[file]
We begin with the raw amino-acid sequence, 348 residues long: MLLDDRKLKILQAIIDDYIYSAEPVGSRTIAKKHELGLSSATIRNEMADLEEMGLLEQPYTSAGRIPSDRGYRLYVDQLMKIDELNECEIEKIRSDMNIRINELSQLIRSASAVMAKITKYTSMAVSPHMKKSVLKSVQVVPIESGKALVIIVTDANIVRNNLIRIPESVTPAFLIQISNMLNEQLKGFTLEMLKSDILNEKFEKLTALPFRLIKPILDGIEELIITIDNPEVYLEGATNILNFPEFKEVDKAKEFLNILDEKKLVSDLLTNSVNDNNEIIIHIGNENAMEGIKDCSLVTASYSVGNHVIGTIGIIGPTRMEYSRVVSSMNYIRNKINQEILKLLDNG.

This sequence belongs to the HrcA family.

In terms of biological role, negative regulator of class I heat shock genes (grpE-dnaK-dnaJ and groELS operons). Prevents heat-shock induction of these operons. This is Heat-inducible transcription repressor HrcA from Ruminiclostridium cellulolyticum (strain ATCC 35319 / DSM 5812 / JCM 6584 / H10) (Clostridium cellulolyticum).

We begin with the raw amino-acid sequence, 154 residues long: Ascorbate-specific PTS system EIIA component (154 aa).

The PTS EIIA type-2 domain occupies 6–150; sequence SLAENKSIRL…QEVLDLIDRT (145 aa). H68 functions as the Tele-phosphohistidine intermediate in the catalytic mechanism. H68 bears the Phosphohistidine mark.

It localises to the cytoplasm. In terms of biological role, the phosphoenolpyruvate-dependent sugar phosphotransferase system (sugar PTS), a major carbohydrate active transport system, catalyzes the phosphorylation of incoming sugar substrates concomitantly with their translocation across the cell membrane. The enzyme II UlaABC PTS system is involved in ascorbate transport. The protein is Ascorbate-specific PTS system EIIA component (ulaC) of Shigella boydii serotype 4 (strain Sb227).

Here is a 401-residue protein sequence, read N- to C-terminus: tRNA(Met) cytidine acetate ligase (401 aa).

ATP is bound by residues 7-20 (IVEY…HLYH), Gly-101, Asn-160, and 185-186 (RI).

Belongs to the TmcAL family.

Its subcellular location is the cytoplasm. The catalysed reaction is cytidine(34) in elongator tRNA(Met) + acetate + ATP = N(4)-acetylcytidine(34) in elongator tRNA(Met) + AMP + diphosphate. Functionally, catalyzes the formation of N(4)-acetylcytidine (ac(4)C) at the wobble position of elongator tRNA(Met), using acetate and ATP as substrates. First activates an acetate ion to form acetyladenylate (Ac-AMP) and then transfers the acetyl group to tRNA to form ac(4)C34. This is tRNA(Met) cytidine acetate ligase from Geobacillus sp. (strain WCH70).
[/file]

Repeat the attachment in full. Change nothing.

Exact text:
We begin with the raw amino-acid sequence, 348 residues long: MLLDDRKLKILQAIIDDYIYSAEPVGSRTIAKKHELGLSSATIRNEMADLEEMGLLEQPYTSAGRIPSDRGYRLYVDQLMKIDELNECEIEKIRSDMNIRINELSQLIRSASAVMAKITKYTSMAVSPHMKKSVLKSVQVVPIESGKALVIIVTDANIVRNNLIRIPESVTPAFLIQISNMLNEQLKGFTLEMLKSDILNEKFEKLTALPFRLIKPILDGIEELIITIDNPEVYLEGATNILNFPEFKEVDKAKEFLNILDEKKLVSDLLTNSVNDNNEIIIHIGNENAMEGIKDCSLVTASYSVGNHVIGTIGIIGPTRMEYSRVVSSMNYIRNKINQEILKLLDNG.

This sequence belongs to the HrcA family.

In terms of biological role, negative regulator of class I heat shock genes (grpE-dnaK-dnaJ and groELS operons). Prevents heat-shock induction of these operons. This is Heat-inducible transcription repressor HrcA from Ruminiclostridium cellulolyticum (strain ATCC 35319 / DSM 5812 / JCM 6584 / H10) (Clostridium cellulolyticum).

We begin with the raw amino-acid sequence, 154 residues long: Ascorbate-specific PTS system EIIA component (154 aa).

The PTS EIIA type-2 domain occupies 6–150; sequence SLAENKSIRL…QEVLDLIDRT (145 aa). H68 functions as the Tele-phosphohistidine intermediate in the catalytic mechanism. H68 bears the Phosphohistidine mark.

It localises to the cytoplasm. In terms of biological role, the phosphoenolpyruvate-dependent sugar phosphotransferase system (sugar PTS), a major carbohydrate active transport system, catalyzes the phosphorylation of incoming sugar substrates concomitantly with their translocation across the cell membrane. The enzyme II UlaABC PTS system is involved in ascorbate transport. The protein is Ascorbate-specific PTS system EIIA component (ulaC) of Shigella boydii serotype 4 (strain Sb227).

Here is a 401-residue protein sequence, read N- to C-terminus: tRNA(Met) cytidine acetate ligase (401 aa).

ATP is bound by residues 7-20 (IVEY…HLYH), Gly-101, Asn-160, and 185-186 (RI).

Belongs to the TmcAL family.

Its subcellular location is the cytoplasm. The catalysed reaction is cytidine(34) in elongator tRNA(Met) + acetate + ATP = N(4)-acetylcytidine(34) in elongator tRNA(Met) + AMP + diphosphate. Functionally, catalyzes the formation of N(4)-acetylcytidine (ac(4)C) at the wobble position of elongator tRNA(Met), using acetate and ATP as substrates. First activates an acetate ion to form acetyladenylate (Ac-AMP) and then transfers the acetyl group to tRNA to form ac(4)C34. This is tRNA(Met) cytidine acetate ligase from Geobacillus sp. (strain WCH70).